In the Garden of Beasts: Love, Terror and an American Family in Hitler’s Berlin by Erik Larson
Erik Larson is the modern king of creative nonfiction. He knows how to take a true story, find the most intriguing characters within the situation and then build a completely character driven non-fiction narrative. His book Devil in the White City was the first book to make me realize that nonfiction can be just as compelling and exciting as novels. Thank you, Mr. Larson!
So yeah, I was looking forward to In the Garden of the Beasts, in which Larson tells how Hitler came to power in the 1930s, through the eyes of American Ambassador William Dodd and his daughter Martha. Dodd, an unassuming professor, is tasked with balancing American diplomatic duties with Hitler’s insanity, as he gets more and more unpredictable. Martha, on the other hand, is 24 and enjoying the handsome men and parties of Berlin. The book culminates in the Night of the Long Knives, when Hitler ordered the executions of dozens of his political enemies and then came in to full power.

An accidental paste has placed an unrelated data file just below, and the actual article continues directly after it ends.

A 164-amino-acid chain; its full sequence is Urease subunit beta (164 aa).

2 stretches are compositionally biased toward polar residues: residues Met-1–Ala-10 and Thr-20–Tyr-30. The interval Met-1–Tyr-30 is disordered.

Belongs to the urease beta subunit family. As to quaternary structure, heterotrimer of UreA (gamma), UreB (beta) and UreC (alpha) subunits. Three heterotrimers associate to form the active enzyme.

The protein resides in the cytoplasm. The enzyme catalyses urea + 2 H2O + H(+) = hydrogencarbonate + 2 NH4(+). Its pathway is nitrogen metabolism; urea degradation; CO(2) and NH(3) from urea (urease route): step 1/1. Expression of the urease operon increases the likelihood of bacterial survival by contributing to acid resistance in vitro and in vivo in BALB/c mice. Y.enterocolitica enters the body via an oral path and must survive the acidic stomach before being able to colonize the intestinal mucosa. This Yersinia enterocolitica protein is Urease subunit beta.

Although the book was interesting, I did find the scope to be small. That was the whole idea — to show the horrors of Hitler’s government through a very narrow viewpoint — but sometimes it just seemed to be so caught up in the political intrigue that the horrors of what was actually happening to German Jews was dwarfed by political finagling. Yes, Dodd did try to express America’s disapproval at Germany’s actions, but it was never nearly enough. Could it have ever been enough? Was he caught up in something just too big for him to really make a difference?
Also, I found following Martha’s plotline to be fascinating, as she was a Nazi sympathizer, in that she couldn’t look past the handsome men, the glamour of parties and the pretty city of Berlin to see the coming atrocities. While not a sympathetic character, it’s disturbingly easy to see how one could get caught up as Martha did. This is a more chilling reminder of the need to stay vigilant against evil than anything else.
So, overall, not as compelling as The Devil in the White City or Isaac’s Storm, but an important book about insidious evil and those who are stuck within it.